Published by Samhain Publishing on October 2, 2012
Genres: Extreme Horror, Horror
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The road to forgiveness is covered in blood!
Marshall Deakins has tried to come to terms with the tragic suicide of his young son. But it still tortures him. His search for answers will lead him down a twisted path paved with secrets and grotesque lies. Instead of peace he finds madness, held captive as part of a deranged plan filled with suffering…and blood. As the nature of his captors’ insanity is revealed, Marshall will need to confront the truth about his son and his own past if he hopes to have a future.
This book lulls you in with a quiet, insidious sort of horror then takes a turn down torture lane and I was absolutely not at all prepared (despite being warned).
Honestly, as I was reading I was wondering why so many reviews were making such a big deal out of the gore level. It wasn’t any worse than most horror novels I’ve read and most of the terror came from real life fears. Sure, what happens was heartbreaking and tragic but what wimps these other people must be, thought I, all smug and desensitized. But then, just as I was feeling like nothing would ever bother me again (and wondering if the problem might be me), I was hit with some truly disturbing images and a despair that doesn’t ever let you go. Yep, it’s gross, it’s horribly disturbing and it’s all up in your face. Everything they said before me? It’s true.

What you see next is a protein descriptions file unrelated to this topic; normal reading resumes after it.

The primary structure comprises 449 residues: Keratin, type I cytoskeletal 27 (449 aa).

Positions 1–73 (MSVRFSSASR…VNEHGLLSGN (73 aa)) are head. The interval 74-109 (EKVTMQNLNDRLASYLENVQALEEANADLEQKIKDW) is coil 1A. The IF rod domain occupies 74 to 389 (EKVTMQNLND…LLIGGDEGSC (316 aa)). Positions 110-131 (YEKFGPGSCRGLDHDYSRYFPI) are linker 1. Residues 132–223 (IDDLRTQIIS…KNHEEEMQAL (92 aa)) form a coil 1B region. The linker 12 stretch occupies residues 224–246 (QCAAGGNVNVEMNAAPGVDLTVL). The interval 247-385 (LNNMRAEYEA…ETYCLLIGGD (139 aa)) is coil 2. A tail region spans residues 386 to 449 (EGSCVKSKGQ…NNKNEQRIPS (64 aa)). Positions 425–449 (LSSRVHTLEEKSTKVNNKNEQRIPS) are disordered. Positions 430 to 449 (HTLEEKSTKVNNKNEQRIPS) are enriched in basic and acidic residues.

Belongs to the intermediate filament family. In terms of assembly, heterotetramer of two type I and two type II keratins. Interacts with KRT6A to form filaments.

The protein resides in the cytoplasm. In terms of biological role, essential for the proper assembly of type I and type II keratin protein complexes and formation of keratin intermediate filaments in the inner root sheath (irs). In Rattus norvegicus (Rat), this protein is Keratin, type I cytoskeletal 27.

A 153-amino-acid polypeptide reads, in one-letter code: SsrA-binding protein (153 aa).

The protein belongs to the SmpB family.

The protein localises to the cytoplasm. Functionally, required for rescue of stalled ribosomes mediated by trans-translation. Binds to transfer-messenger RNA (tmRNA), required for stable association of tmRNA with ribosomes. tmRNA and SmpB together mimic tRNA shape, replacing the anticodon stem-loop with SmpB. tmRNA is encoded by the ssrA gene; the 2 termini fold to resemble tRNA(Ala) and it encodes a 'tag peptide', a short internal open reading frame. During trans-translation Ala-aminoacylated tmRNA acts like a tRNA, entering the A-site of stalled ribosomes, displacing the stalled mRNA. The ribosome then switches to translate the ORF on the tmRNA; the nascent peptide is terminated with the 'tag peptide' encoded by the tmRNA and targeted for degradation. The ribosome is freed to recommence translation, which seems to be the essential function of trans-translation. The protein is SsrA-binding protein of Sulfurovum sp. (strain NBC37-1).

I’m not going to ruin the plot mainly because I’m just too lazy. I’ll just say it’s about love, family, grief and all of the ugly emotions that’ll tear you apart. And then throw in a madman or two and some flesh eating piggies and a giant Mason jar that’ll give you nightmares.
This was a rough read, I cannot lie, and it took me weeks to finish. Not because the writing was awful (it wasn’t) or because the character were jerks (the innocents were not) but because it was so incredibly bleak. I think I’m the one getting whimpy because I had to take breaks even before the atrocities and body horror smacked me in the face. There’s only so much despair one can take in a sitting . . .
This was the epitome of life: graceless torture.